A leisurely train ride when...

It was an experience neither of us will soon forget
By John Pierre | Mar 07, 2013

There are some things in life we dread more than others.  Some examples are automobile accidents, home fires, medical emergencies and similar, sometimes life-altering, happenings.

What about train wrecks?  They are downright scary.  I know.

My wife and I were carefree passengers on the fantastic Amtrak Coast Starlight at 2 a.m. on December 7, 2000 in the Siskiyou Mountains when we crashed into some "rolling stock" including two boxcars, a lumber car and an empty tanker that were standing still on the main line track, as we came around a curve at 50 mph.

Some newspaper reports erroneously stated that the Coast Starlight had "sideswiped" cars parked on the siding.   That's not correct, at least according to one of two engineers with whom I spoke.

She said we hit the cars as they were standing idle on the main line.  She added that it was a good thing we weren't traveling at a higher speed or the damage and injuries would have been much greater.

I felt three distinct, separate heavy jolts that caused both locomotives and the two cars immediately behind them (baggage car and crew quarters) to derail and finally were laid on their sides or otherwise came to rest heavily damaged far away from the rails.

The car in which we were enjoying a middle of the night snooze was the first one (immediately behind the crew unit) to remain on the rails although it was jostled around violently and gave us the feeling that it was about to topple over on this high mountain right of way.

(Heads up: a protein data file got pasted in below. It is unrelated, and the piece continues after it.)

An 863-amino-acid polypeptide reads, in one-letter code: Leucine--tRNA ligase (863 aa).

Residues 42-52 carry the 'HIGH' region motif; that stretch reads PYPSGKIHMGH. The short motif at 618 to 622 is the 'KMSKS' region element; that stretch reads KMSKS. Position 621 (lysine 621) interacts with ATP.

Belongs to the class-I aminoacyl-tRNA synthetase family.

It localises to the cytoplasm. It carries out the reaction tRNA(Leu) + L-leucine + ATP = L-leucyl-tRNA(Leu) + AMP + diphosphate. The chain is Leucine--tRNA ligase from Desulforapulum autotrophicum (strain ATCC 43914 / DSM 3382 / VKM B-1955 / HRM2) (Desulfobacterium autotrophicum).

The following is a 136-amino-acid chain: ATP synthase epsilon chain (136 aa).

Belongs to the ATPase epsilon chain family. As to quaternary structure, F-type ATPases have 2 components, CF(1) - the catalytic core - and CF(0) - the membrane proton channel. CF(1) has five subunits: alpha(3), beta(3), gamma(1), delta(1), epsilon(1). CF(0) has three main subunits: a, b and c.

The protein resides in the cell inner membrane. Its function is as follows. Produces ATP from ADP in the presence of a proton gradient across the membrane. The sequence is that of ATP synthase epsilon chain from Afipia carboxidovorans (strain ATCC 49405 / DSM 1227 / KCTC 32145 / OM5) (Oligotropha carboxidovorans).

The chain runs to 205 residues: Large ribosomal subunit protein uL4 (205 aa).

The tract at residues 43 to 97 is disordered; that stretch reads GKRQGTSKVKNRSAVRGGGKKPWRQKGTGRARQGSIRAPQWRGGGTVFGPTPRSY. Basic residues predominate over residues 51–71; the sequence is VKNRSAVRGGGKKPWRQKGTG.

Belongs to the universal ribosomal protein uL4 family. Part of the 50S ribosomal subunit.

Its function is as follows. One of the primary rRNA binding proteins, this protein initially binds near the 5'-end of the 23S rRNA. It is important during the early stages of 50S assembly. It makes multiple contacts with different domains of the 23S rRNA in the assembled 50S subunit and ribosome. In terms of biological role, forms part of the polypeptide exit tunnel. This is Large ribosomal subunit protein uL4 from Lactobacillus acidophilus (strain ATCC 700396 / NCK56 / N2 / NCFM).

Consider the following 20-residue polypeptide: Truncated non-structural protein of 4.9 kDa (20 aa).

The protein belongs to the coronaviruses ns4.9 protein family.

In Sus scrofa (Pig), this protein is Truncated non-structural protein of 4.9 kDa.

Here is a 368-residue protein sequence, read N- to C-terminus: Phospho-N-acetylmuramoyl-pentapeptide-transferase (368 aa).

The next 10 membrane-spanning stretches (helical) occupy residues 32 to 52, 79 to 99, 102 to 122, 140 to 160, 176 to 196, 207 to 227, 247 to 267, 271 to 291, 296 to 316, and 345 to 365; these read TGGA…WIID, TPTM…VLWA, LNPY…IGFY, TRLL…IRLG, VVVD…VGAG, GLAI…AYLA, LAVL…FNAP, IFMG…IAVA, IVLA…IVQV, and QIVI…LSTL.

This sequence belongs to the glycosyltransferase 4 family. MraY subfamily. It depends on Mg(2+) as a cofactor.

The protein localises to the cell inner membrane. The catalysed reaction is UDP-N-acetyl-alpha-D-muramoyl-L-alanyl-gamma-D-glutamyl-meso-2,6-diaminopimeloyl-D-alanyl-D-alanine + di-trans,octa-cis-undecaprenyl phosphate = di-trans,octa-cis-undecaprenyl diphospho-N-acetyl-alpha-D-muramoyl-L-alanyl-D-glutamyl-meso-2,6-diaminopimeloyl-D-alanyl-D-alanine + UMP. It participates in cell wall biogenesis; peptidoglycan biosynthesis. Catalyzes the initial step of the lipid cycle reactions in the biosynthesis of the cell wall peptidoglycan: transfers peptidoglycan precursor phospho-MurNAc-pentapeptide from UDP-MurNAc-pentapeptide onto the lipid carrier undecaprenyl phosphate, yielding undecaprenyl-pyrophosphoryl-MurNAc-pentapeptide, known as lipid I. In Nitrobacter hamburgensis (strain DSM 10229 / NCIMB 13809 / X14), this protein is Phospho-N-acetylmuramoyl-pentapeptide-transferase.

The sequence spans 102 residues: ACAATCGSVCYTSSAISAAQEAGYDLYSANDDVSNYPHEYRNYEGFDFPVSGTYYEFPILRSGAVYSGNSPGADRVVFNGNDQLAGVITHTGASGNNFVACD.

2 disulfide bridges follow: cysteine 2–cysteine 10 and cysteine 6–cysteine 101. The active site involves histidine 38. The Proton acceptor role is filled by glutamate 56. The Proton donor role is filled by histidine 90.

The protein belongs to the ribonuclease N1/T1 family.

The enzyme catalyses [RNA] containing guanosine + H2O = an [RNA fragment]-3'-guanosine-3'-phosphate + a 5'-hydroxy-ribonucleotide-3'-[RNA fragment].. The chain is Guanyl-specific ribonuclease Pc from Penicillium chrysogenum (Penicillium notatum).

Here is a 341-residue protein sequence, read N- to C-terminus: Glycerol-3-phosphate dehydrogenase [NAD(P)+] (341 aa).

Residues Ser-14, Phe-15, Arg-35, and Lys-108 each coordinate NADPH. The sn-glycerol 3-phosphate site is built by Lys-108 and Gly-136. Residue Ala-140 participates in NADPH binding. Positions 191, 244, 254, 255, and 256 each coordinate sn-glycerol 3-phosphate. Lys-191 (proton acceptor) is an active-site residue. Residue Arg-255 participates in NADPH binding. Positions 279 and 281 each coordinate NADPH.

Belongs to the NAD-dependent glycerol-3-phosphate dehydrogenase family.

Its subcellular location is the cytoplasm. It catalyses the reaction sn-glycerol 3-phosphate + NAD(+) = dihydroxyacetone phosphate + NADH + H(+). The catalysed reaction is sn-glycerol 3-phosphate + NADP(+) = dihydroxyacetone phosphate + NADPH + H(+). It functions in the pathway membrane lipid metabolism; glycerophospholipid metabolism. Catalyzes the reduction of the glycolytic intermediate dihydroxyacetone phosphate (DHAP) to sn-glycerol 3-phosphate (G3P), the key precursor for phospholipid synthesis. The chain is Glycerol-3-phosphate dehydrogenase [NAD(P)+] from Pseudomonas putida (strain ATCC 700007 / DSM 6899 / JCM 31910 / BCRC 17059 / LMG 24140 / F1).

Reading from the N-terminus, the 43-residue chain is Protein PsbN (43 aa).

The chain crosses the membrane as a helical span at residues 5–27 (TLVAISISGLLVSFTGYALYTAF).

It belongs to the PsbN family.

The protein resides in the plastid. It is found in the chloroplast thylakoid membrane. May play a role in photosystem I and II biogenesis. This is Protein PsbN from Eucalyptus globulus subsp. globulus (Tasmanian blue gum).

We were knocked around some but were uninjured.

Some passengers were taken to local hospitals in the Mount Shasta area with minor injuries.  One of the engineers was more severely injured but recovered soon after.

I managed to acquire some scars on my legs when, against instructions from train attendants, I disembarked with my camera and took some photos in the darkness while stumbling into some sharp scraps of metal, axles and wheels which were strewn all over the place.

The most difficult problem was that it was a cold night with no power or heat and no operating toilets (upset people seem to need restroom facilities more than normal) for several hours waiting for buses to arrive on what amounted to a logging road to transport us to Redding where we were treated very well by the Red Cross volunteers who had arranged coffee, donuts and other comforts while we were waiting for the northbound train to get turned around (it couldn't continue northbound due to the blocked rails we had recently occupied) at some distant roundtable facility and transport us to our various southern destinations.

It was an experience neither of us will soon forget and it's now almost thirteen years ago.

 

 

 

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